MVNO Monday: a guide to the week’s virtual operator developments

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16 Mar 2015

US-based MVNO Solavei, which filed for Chapter 11 bankruptcy protection in June 2014, has announced that it has safeguarded its future by merging with Netherlands-based ASPIDER, a Netherlands-based mobile virtual network enabler (MVNE) for consumer and machine-to-machine (M2M) services. Solavei launched over T-Mobile US’s network in mid-2012, but as of 31 May 2014 (most recent data) the MVNO counted just 101,500 customers, down from a post-launch peak of 250,000. For its part, ASPIDER claims to have launched and managed more than 70 MVNOs over the last twelve years.

Kenyan MVNO Equitel, which is owned and managed by Equity Bank subsidiary Finserve Africa, notched up 400,000 subscribers by 31 December 2014 – up from just 38 following its launch three months earlier. Announcing the bank’s annual financial results, CEO James Mwangi noted that a total of 5.5 million transactions were conducted over the company’s network in the fourth quarter of 2014 alone. In April last year Equitel became one of the first three would-be MVNOs to receive a licence in Kenya, alongside Zioncell Kenya and Mobile Pay (Tangaza Pesa), paying just KES100,000 (USD1,134) for the concessions. The virtual operators all piggyback on Airtel Kenya’s network.

Vodafone Spain has begun migrating MVNO subscribers affiliated to its cableco unit ONO away from former wholesale partner Movistar, and on to its own infrastructure. According to Europa Press, the migration is expected to take place gradually, and will affect around 1.6 million virtual accounts. The initial contract with Movistar dates back to September 2009, while a renewal deal was agreed in May 2013. However, it has been suggested that ONO subscribers will not be granted automatic access to Vodafone’s 4G network.

Elsewhere, German cableco-turned-MVNO Kabel Deutschland is migrating its user base from the network of host provider O2 Germany to rival Vodafone Germany, following the UK-backed telco’s October 2013 takeover. The wholesale contract with O2 reportedly expires in April.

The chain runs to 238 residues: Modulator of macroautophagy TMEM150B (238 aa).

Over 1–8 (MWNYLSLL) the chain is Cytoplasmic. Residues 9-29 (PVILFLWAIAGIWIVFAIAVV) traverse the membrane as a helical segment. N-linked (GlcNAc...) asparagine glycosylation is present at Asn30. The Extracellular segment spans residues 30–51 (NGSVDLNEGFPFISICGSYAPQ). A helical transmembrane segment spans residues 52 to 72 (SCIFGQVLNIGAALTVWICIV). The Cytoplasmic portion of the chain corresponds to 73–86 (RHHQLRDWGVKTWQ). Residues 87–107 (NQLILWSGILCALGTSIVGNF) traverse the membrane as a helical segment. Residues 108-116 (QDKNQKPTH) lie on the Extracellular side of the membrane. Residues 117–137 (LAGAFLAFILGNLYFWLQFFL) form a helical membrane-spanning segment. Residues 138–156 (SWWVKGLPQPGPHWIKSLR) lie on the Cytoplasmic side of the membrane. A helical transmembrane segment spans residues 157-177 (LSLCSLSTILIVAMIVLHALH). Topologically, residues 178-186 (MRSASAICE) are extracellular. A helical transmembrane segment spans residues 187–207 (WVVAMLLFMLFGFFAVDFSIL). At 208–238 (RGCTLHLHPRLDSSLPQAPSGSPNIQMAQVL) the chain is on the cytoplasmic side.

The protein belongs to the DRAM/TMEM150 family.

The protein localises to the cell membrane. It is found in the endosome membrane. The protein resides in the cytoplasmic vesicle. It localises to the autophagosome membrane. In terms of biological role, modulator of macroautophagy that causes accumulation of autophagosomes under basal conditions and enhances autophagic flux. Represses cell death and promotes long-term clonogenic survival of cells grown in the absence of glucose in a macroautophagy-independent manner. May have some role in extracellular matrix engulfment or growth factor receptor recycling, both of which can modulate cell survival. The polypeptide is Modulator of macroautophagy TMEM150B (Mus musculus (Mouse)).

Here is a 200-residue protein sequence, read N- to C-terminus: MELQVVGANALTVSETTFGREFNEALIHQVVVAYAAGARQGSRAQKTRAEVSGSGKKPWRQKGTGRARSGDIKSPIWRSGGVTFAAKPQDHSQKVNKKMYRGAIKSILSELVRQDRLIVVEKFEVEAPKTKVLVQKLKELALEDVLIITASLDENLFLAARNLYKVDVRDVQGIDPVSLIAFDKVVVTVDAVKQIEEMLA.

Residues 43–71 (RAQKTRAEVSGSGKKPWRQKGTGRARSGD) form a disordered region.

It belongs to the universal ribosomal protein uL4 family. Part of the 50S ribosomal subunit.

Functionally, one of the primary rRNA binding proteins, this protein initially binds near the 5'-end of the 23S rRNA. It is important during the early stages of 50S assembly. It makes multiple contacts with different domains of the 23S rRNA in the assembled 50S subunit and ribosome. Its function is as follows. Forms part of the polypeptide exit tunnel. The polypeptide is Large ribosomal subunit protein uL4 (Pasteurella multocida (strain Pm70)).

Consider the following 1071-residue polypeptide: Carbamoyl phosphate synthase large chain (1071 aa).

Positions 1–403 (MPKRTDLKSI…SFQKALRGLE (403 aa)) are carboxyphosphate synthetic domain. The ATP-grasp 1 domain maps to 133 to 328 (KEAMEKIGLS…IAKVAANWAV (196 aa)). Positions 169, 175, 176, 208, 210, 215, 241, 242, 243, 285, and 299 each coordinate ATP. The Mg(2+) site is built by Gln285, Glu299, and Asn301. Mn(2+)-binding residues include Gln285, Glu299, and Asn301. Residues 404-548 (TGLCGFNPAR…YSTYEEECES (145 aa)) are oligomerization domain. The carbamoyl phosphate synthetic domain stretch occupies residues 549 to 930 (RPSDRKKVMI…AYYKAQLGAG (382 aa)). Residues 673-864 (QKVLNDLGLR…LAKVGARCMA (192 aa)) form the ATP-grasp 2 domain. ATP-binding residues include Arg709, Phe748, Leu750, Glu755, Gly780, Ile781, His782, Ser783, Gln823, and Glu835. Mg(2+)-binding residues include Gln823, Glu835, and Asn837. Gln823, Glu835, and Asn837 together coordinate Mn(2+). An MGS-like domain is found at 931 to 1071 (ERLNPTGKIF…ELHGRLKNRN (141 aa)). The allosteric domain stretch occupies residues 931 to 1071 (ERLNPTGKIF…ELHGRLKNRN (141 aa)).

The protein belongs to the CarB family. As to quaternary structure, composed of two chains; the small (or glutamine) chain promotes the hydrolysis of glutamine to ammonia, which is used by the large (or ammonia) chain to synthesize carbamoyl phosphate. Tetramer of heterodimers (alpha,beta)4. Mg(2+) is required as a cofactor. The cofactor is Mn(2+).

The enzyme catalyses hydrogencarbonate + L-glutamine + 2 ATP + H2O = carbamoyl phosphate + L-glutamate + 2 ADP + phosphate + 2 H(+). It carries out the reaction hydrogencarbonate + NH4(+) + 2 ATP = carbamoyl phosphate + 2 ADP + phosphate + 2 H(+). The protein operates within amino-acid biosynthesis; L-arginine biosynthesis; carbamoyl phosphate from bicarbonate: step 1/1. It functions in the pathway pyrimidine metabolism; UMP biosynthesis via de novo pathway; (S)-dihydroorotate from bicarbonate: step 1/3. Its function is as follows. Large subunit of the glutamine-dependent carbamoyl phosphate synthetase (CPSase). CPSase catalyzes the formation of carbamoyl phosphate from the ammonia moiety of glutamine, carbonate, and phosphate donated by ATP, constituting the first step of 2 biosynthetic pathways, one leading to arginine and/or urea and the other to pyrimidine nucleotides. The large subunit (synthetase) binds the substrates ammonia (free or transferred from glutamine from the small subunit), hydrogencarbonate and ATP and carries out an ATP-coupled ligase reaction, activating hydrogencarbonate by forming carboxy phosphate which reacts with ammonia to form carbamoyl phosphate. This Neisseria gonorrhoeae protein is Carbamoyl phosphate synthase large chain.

Meanwhile, China’s fledgling MVNO market could see the number of players reduced in the near future, following uncertainty over the futures of November 2013 licensees FunTalk and LianLian Tech. According to an unconfirmed report by local technology website, the former has shut down its flagship store in Beijing, while the latter has shuttered all its provincial branch operations, prompting speculation that their days may be numbered.

Finally, Aidou Telecom, a company founded by well-known industry figure Dr Adama Traore, has declared its interest in becoming Mali’s first MVNO. In an interview with local media outlets Mr Traore says that the relevant regulatory text that would allow for the introduction of a virtual operator has been ‘informally approved’ by the new telecoms minister, and is likely to be law in the coming months. As such, the MVNO could go live as early as August 2015. Interestingly, Traore first approached the local regulator with a business plan back in 2009, in conjunction with French-US vendor Alcatel-Lucent. Going forward, Aidou intends to secure a mixture of local and international backing, with at least 50% of the would-be MVNO’s shareholders expected to be Malian.

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